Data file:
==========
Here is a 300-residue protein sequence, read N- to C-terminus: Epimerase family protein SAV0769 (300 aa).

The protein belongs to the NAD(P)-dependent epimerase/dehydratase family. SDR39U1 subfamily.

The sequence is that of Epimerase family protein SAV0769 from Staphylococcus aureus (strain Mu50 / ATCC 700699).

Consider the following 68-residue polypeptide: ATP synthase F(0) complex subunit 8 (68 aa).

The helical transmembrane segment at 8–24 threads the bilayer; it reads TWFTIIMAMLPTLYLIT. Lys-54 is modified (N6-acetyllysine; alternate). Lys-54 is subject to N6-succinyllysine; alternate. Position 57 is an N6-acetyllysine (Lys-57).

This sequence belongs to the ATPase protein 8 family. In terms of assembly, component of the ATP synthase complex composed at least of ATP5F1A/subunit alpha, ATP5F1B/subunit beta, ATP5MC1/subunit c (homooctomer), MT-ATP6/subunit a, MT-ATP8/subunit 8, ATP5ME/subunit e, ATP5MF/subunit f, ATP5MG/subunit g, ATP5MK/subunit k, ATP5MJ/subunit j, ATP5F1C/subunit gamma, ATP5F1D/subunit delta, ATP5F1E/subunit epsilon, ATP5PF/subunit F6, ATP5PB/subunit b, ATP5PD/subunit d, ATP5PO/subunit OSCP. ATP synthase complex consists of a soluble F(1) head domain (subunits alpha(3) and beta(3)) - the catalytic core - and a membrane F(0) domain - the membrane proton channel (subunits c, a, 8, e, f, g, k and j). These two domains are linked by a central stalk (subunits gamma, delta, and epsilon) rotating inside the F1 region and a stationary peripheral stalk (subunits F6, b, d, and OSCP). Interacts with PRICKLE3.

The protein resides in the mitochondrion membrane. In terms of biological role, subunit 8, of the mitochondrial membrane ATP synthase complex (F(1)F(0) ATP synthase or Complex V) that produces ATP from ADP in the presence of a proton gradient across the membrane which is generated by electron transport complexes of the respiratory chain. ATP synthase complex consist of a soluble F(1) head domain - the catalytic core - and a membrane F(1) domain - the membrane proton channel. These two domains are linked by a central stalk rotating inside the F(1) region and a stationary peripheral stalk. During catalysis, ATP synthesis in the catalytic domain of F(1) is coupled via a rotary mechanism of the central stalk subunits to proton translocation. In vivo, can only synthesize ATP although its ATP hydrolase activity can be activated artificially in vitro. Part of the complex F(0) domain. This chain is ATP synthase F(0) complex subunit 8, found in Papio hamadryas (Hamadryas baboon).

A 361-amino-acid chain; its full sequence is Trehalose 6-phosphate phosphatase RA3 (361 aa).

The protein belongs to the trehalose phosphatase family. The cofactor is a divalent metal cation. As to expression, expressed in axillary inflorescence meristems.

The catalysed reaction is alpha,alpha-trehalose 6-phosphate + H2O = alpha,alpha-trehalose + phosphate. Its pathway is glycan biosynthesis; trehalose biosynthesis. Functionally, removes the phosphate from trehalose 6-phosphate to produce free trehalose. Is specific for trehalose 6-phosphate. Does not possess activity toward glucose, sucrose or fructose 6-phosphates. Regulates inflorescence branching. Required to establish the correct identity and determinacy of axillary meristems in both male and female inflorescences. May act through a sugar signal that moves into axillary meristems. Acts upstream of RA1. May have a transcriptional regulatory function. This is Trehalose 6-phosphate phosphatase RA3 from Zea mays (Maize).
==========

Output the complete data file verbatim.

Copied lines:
Here is a 300-residue protein sequence, read N- to C-terminus: Epimerase family protein SAV0769 (300 aa).

The protein belongs to the NAD(P)-dependent epimerase/dehydratase family. SDR39U1 subfamily.

The sequence is that of Epimerase family protein SAV0769 from Staphylococcus aureus (strain Mu50 / ATCC 700699).

Consider the following 68-residue polypeptide: ATP synthase F(0) complex subunit 8 (68 aa).

The helical transmembrane segment at 8–24 threads the bilayer; it reads TWFTIIMAMLPTLYLIT. Lys-54 is modified (N6-acetyllysine; alternate). Lys-54 is subject to N6-succinyllysine; alternate. Position 57 is an N6-acetyllysine (Lys-57).

This sequence belongs to the ATPase protein 8 family. In terms of assembly, component of the ATP synthase complex composed at least of ATP5F1A/subunit alpha, ATP5F1B/subunit beta, ATP5MC1/subunit c (homooctomer), MT-ATP6/subunit a, MT-ATP8/subunit 8, ATP5ME/subunit e, ATP5MF/subunit f, ATP5MG/subunit g, ATP5MK/subunit k, ATP5MJ/subunit j, ATP5F1C/subunit gamma, ATP5F1D/subunit delta, ATP5F1E/subunit epsilon, ATP5PF/subunit F6, ATP5PB/subunit b, ATP5PD/subunit d, ATP5PO/subunit OSCP. ATP synthase complex consists of a soluble F(1) head domain (subunits alpha(3) and beta(3)) - the catalytic core - and a membrane F(0) domain - the membrane proton channel (subunits c, a, 8, e, f, g, k and j). These two domains are linked by a central stalk (subunits gamma, delta, and epsilon) rotating inside the F1 region and a stationary peripheral stalk (subunits F6, b, d, and OSCP). Interacts with PRICKLE3.

The protein resides in the mitochondrion membrane. In terms of biological role, subunit 8, of the mitochondrial membrane ATP synthase complex (F(1)F(0) ATP synthase or Complex V) that produces ATP from ADP in the presence of a proton gradient across the membrane which is generated by electron transport complexes of the respiratory chain. ATP synthase complex consist of a soluble F(1) head domain - the catalytic core - and a membrane F(1) domain - the membrane proton channel. These two domains are linked by a central stalk rotating inside the F(1) region and a stationary peripheral stalk. During catalysis, ATP synthesis in the catalytic domain of F(1) is coupled via a rotary mechanism of the central stalk subunits to proton translocation. In vivo, can only synthesize ATP although its ATP hydrolase activity can be activated artificially in vitro. Part of the complex F(0) domain. This chain is ATP synthase F(0) complex subunit 8, found in Papio hamadryas (Hamadryas baboon).

A 361-amino-acid chain; its full sequence is Trehalose 6-phosphate phosphatase RA3 (361 aa).

The protein belongs to the trehalose phosphatase family. The cofactor is a divalent metal cation. As to expression, expressed in axillary inflorescence meristems.

The catalysed reaction is alpha,alpha-trehalose 6-phosphate + H2O = alpha,alpha-trehalose + phosphate. Its pathway is glycan biosynthesis; trehalose biosynthesis. Functionally, removes the phosphate from trehalose 6-phosphate to produce free trehalose. Is specific for trehalose 6-phosphate. Does not possess activity toward glucose, sucrose or fructose 6-phosphates. Regulates inflorescence branching. Required to establish the correct identity and determinacy of axillary meristems in both male and female inflorescences. May act through a sugar signal that moves into axillary meristems. Acts upstream of RA1. May have a transcriptional regulatory function. This is Trehalose 6-phosphate phosphatase RA3 from Zea mays (Maize).